DR. SHAZIA MALIK: The risks of the pill are tiny…no need to panic
The risks of the pill are tiny…there is no need to panic, writes obstetrics and gynecology specialist DR. SHAZIA MALIK
The first thing I would say is “don’t panic”. The headlines may sound alarming, but when you look at the numbers, it’s clear that your risk of breast cancer under the age of 50 is still low, no matter what form of birth control you use. And in your 20s and 30s it’s tiny.
When reading cancer risk statistics like these, it’s important to remember that increases are expressed as percentages of existing numbers, which are actually very low.
For example, a 30-year-old woman’s chance of developing breast cancer in the next 10 years is less than 1 percent, a 26 percent increase — the increase associated with taking the progestogen-only pill for five years in this study – will still be tiny. The figure for a 40-year-old is about 1.6 percent. So if her risk also increases by 26 percent, she sees an overall risk of 2 percent instead. Still very small.
I’m surprised we haven’t looked at progestin-only birth control as extensively, but I don’t think we can blame a more general neglect of women’s health. For years we simply focused on estrogen as a potential risk driver for breast cancer — but now we know that’s only part of the picture.
The research is also catching up with changing prescription trends. In the past ten to 15 years, women have increasingly discontinued the combined estrogen-progestin pill, mainly because of undesirable side effects, and switched to pure progestin contraceptives instead. Today almost as many women in the UK are taking the progestogen-only minipill as the combined pill.
DR. SHAZIA MALIK: The first thing I would say is don’t panic. The headlines may sound alarming, but when you look at the numbers, it’s clear that your risk of breast cancer under the age of 50 is still low, no matter what form of birth control you use. And in your 20s and 30s, it’s tiny (Pictured Consultant Obstetrician-Gynecologist Dr. Shazia Malik)
When reading cancer risk statistics like these, it’s important to remember that increases are expressed as percentages of existing numbers, which are actually very low (file photo).
What surprises me is the finding of this study that the risk for the progestogen-releasing IUD is higher than for the combined or the progestogen-only pill. We don’t understand this at all as the levels of circulating hormone are much lower with an IUD than with oral contraception. In theory, the risk should also be lower. It’s an anomaly that needs to be investigated.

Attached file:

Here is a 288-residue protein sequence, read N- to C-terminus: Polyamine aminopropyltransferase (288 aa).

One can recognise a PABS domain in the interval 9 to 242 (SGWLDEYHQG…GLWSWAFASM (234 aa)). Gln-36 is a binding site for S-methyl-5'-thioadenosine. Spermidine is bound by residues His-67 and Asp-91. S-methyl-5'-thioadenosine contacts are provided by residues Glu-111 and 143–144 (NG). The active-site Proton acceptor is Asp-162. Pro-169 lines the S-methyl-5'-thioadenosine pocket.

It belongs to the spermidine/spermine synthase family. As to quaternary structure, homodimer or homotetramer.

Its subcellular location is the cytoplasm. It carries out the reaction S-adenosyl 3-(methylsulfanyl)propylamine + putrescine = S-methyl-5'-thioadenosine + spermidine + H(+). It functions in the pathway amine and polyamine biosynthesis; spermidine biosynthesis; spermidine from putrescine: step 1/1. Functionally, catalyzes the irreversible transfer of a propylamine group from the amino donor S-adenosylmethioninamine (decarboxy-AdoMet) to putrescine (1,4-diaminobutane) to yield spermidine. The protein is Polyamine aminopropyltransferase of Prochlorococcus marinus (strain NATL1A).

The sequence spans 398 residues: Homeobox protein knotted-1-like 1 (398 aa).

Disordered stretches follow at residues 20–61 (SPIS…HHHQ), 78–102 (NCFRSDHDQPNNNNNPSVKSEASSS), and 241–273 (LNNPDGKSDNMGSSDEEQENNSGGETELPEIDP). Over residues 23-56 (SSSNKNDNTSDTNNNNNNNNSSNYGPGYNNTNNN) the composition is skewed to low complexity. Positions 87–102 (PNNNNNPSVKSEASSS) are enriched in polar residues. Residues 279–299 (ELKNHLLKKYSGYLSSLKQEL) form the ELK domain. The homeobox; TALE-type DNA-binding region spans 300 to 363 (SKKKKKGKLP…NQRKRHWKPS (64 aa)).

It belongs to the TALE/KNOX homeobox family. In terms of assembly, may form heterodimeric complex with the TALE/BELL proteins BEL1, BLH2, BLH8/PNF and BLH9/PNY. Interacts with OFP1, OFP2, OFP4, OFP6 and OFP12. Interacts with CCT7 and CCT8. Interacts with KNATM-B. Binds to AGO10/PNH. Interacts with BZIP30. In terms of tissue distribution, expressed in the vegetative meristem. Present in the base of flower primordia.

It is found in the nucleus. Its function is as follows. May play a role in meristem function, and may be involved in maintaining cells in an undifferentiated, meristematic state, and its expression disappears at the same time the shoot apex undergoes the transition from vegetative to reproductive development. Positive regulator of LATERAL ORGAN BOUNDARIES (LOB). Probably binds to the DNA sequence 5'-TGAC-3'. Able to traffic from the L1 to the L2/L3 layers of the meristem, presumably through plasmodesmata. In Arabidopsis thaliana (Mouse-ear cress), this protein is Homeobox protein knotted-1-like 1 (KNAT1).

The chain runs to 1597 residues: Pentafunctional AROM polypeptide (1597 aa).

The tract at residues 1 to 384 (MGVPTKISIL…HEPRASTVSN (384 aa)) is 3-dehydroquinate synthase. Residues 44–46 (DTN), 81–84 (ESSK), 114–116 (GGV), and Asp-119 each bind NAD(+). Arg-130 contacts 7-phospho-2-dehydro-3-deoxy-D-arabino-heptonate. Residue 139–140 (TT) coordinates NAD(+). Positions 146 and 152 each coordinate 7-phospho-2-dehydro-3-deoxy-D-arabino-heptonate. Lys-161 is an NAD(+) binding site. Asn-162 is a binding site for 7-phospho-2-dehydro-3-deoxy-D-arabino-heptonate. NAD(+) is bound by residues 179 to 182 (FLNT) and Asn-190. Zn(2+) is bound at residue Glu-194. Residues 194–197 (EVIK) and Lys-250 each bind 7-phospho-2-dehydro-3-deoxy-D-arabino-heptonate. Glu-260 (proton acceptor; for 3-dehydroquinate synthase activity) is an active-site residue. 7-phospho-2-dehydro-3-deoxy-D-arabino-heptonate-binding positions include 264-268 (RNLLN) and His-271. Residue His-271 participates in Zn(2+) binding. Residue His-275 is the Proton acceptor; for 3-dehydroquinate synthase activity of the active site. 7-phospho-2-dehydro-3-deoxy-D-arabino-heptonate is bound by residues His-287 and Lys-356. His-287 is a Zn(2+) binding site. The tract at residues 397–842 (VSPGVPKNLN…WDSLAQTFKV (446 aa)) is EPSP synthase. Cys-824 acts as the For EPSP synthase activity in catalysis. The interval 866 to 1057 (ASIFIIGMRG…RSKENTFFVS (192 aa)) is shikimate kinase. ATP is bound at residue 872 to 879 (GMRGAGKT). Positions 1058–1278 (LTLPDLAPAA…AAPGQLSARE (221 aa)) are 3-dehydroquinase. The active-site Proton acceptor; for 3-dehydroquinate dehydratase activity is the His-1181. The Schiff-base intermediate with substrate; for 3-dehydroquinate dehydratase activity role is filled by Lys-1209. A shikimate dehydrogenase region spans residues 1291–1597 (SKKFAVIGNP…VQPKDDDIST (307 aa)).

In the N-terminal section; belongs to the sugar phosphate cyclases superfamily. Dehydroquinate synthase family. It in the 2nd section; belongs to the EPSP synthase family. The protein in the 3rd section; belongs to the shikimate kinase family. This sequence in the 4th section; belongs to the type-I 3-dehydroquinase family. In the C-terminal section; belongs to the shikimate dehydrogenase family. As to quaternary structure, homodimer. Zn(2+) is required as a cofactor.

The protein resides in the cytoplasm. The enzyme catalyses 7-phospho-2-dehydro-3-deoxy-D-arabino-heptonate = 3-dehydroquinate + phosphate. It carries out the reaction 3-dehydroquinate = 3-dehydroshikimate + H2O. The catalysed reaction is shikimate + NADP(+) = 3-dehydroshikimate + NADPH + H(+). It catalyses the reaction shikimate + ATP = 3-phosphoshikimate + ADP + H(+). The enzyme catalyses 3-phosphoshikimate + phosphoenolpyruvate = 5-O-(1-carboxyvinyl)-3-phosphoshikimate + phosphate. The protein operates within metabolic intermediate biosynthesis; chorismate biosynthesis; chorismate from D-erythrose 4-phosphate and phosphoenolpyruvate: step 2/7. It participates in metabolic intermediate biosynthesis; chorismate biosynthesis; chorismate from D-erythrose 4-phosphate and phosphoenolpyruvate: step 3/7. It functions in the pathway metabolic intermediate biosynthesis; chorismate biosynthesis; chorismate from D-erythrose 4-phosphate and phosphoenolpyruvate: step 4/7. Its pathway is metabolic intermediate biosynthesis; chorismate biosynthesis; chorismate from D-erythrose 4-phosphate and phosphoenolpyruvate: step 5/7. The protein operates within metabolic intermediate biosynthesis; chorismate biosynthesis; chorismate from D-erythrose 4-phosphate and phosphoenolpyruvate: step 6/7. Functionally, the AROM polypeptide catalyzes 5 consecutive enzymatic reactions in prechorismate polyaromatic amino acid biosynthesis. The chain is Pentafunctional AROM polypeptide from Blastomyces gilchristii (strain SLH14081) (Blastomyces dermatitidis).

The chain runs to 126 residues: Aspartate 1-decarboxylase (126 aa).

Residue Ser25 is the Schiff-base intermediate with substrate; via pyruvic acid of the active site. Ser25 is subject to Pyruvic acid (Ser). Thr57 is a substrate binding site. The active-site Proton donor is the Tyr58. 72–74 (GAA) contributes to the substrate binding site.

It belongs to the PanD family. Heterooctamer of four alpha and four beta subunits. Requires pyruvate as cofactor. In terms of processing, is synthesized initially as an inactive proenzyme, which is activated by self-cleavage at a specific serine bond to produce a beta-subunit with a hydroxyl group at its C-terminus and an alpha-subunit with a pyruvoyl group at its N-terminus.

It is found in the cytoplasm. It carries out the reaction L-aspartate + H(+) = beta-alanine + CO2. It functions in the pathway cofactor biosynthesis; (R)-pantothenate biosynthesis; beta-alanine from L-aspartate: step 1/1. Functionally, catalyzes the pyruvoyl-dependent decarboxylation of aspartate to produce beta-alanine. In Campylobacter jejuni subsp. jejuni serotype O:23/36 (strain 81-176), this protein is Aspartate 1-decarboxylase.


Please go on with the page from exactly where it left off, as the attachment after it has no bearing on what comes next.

It is undeniable that the pill and the IUD in all forms can have a tremendously positive impact on a woman’s quality of life in her reproductive years. Doctors see the relief they bring all the time. They can end the misery of heavy, debilitating periods or chronic pelvic pain, and of course, they prevent unwanted pregnancies. Most importantly, hormonal birth control has reversed the previously high rate of teenage pregnancy. The progestogen-only pill or IUD can be used by mothers who are breastfeeding, and the combination pill is known to reduce the risk of ovarian, endometrial and colon cancer.
It would be a tragedy if all the achievements of hormonal contraception were to be wiped out because women are afraid of the still small risk.
The research is also catching up with changing prescription trends. In the last 10 to 15 years, women have increasingly stopped using the oestrogen-progestin combined pill, mainly because of undesirable side effects, and switched to progestin-only contraceptives instead (File Photo)
For me, this study is just information to advise women on what form of contraception is best for them. It’s important to treat women as individuals and to assess their lifestyle and overall health before helping them make a decision. Since 2021, the progestogen-only pill can be bought in pharmacies without a prescription, which means that pharmacists also play a crucial role in women’s reproductive health.
Breast cancer in young women is still not well understood. But if a woman is concerned about her risk, there are things she can do, including not drinking more than one unit of alcohol a week, watching her weight, and trying to breastfeed if she’s having a baby — one known protective effect. Women need not be alarmed but should work with a family doctor, family planning clinic, or gynecologist to have the best chance of making the most of their reproductive years, whether it involves a family or not.
https://www.dailymail.co.uk/femail/article-11892073/DR-SHAZIA-MALIK-risks-Pill-tiny-theres-no-need-panic.html?ns_mchannel=rss&ns_campaign=1490&ito=1490 DR. SHAZIA MALIK: The risks of the pill are tiny…no need to panic